And yeah, that's pretty much the deal with fanfic, to some degree. However, it's not all finishing or continuing a story someone else wrote. More often, you take the characters, settings, or situations, and expand OR extrapolate. For example, what if the crew of the Enterprise lived in the current time, in New York City, and they were part of a crime investigation unit? Someone would write that story, where Pike runs the criminal investigations unit, Jim is their young hotshot detective, Spock is the forensics expert, Uhura does wire taps, Chekov is the office intern, Scotty handles equipment, and Bones is the paramedic who got stuck in the middle of a sting operation when he went in to treat Jim for a gunshot wound. That would be what they call an AU (alternate universe) fanfic.

But yeah, no pay, no lawsuit.

Date: 2011-03-21 07:32 pm (UTC)
From: [identity profile] themadfish.livejournal.com
Hey, it's not just limited to free fanfic. Published authors have the same problem with entitlement fans: George R.R. Martin is not your bitch.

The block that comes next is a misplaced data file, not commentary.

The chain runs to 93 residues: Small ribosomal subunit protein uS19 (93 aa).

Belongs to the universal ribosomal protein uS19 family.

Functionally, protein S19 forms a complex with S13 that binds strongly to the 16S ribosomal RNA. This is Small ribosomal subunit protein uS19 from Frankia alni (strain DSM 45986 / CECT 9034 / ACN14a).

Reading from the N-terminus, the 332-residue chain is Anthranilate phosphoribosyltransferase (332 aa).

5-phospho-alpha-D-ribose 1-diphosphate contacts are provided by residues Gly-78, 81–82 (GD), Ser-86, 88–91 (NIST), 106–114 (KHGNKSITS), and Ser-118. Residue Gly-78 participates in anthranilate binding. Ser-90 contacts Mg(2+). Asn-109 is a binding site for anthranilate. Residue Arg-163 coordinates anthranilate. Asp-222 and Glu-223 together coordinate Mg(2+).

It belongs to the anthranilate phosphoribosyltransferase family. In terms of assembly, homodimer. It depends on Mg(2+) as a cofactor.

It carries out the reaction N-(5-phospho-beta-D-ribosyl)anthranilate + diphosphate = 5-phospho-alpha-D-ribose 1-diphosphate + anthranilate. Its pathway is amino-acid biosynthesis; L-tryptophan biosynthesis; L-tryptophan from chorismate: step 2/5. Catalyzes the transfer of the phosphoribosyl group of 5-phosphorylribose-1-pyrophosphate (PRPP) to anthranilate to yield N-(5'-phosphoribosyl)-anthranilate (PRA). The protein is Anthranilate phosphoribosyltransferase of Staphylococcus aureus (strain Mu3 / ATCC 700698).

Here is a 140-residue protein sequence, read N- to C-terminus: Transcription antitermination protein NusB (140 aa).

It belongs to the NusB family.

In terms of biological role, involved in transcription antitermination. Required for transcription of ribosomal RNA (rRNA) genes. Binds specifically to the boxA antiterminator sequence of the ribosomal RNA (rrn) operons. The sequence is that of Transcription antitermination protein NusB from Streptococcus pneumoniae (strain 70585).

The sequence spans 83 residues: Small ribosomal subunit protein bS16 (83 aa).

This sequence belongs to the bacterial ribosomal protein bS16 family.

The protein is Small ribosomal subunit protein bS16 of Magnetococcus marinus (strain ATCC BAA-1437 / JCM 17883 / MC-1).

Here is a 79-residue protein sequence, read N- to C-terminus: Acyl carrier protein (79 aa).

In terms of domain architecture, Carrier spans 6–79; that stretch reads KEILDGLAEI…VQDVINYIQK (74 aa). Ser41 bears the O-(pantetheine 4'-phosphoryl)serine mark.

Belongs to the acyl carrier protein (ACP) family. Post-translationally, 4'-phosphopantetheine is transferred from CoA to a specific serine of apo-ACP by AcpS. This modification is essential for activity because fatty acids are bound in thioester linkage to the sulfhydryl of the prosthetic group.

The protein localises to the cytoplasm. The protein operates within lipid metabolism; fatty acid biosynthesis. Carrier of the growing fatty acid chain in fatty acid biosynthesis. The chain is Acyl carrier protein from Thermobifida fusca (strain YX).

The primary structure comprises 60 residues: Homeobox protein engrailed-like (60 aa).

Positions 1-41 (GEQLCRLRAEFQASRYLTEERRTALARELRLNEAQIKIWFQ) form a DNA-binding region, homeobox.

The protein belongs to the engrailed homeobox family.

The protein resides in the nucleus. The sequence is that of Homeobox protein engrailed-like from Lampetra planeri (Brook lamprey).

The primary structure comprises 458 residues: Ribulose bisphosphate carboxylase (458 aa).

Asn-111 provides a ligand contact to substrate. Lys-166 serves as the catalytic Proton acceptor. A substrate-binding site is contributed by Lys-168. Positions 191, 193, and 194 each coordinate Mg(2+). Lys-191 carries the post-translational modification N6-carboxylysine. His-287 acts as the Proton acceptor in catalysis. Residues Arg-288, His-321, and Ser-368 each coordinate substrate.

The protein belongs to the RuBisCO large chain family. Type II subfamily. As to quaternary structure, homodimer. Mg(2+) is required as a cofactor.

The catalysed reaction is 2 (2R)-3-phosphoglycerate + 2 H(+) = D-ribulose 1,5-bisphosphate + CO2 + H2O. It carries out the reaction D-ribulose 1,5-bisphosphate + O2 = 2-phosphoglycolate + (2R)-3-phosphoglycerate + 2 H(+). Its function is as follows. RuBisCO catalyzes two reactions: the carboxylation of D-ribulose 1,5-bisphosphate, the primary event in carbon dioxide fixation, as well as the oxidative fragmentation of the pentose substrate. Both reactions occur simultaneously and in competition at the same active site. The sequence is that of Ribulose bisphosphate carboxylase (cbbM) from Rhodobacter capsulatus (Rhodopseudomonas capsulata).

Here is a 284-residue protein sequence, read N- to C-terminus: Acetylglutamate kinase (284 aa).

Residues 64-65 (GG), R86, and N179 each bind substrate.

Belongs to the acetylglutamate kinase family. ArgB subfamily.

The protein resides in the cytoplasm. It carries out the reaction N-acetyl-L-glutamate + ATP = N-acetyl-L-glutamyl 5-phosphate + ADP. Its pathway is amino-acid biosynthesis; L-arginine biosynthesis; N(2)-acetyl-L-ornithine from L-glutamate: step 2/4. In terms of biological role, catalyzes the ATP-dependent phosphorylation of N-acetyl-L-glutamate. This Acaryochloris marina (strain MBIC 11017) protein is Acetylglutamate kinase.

It's not quite the same as someone demanding more for a sequel, but the sort of mentality is there.

Date: 2011-03-21 07:35 pm (UTC)
From: [identity profile] mijan.livejournal.com
It's just another facet of the entitlement culture. This one... the phrasing of that "review"... just really rubbed me the wrong way today. I've just seen so much of the entitlement culture lately from certain people, it really irked me.

Thanks for the link!

Date: 2011-03-22 03:11 am (UTC)
From: [identity profile] corvidae9.livejournal.com
That's a fantastic post, btw. Thanks for linking it. :)

This is why I love reading your journal

Date: 2011-03-21 08:36 pm (UTC)
From: [identity profile] killpurakat.livejournal.com
I can see the reviewer maybe just trying to express his/her appreciation of the fic and hoping for more of the same, but like you, I REALLY hate that wording. And you have summed up my exact feelings about whiny pushers who think they can make a difference by just sitting and yelling at others. Bravo! :) If I ever give a presentation on fanfic writing/reading (did once, but it wasn't the right time/place for it so I want to do it again), I may use this entry as an example of what not to do as a reviewer (I would give full credit to you, obviously).